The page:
The DM would threaten, "She's going to suck the life out of you," to which Norman would respond, "Bring it on, baby!"

Math was another sticking point. Chicks are terrible at math, or at the very least they don't enjoy it, whereas people like Norman love crunching numbers. Now most new chick-friendly games are `rules-lite', low-math, sorts of things. Chicks dig that, Norman doesn't. As a bonus, Hunky Brad, captain of the football team, isn't very keen on math either. Rules-light, low-math games are comprehensible by Hunky Brad, so that if someone read the rules to him, he could actually play. Getting Brad to play and getting Norman to go away is the key to getting chicks into the hobby.

A lot of games started using the pronoun `she' in place of the neuter pronoun `he'. This was meant to make the games exclusive - specifically to exclude people like Norman. No danger of excluding people like Brad, remember, because Brad can't read. The pronoun `he' is inclusive because, as it is generally understood in the English language, the word `he' applies to either males or females. For example: "The game-master runs the game. He rolls dice for all the monsters."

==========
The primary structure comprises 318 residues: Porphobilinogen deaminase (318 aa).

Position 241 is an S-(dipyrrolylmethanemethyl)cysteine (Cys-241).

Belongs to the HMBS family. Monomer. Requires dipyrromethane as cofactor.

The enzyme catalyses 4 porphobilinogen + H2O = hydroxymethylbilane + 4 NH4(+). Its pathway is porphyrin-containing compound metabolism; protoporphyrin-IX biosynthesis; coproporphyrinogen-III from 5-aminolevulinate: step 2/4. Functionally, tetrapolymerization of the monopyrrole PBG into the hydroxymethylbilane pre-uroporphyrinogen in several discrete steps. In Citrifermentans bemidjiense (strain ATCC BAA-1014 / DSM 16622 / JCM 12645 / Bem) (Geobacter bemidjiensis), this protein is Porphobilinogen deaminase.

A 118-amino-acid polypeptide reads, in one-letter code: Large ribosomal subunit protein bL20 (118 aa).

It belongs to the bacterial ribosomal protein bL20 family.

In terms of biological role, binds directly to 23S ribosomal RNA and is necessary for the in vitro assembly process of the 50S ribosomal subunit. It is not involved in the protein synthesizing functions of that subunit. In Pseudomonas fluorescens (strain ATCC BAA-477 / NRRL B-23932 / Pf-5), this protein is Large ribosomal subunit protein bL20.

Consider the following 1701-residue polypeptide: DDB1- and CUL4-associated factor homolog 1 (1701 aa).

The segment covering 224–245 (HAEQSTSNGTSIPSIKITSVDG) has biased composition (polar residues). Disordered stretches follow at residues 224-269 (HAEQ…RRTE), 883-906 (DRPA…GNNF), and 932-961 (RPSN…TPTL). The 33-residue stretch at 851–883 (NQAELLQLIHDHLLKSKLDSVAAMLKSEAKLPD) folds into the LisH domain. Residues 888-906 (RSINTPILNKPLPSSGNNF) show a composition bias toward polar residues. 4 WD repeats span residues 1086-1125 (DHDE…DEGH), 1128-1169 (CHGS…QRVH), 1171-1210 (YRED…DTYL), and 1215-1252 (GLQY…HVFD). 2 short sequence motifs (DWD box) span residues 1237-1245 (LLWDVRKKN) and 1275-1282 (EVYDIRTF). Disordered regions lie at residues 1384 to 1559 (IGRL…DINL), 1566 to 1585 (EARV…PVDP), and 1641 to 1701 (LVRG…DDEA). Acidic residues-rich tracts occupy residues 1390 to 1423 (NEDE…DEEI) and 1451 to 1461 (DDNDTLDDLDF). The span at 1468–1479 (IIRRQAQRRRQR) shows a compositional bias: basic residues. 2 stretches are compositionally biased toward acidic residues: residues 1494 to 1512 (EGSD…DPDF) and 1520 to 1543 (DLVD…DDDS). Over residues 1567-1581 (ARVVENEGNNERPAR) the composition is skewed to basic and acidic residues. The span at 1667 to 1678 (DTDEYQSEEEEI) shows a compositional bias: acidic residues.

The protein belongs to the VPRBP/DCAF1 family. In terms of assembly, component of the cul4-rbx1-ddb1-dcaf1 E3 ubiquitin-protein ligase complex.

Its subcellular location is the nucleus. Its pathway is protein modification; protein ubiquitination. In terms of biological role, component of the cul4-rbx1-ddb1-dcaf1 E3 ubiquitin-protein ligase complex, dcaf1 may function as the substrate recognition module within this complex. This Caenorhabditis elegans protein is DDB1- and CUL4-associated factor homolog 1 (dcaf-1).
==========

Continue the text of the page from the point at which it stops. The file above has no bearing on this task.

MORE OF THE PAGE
In that context, "He rolls dice" means "He or she rolls dice." It's inclusive, and it makes people like Norman feel free to play the game. `Can't have that.

New rules say "She rolls dice..." Now Norman understands that this isn't his game, he needs to go hang with the math club.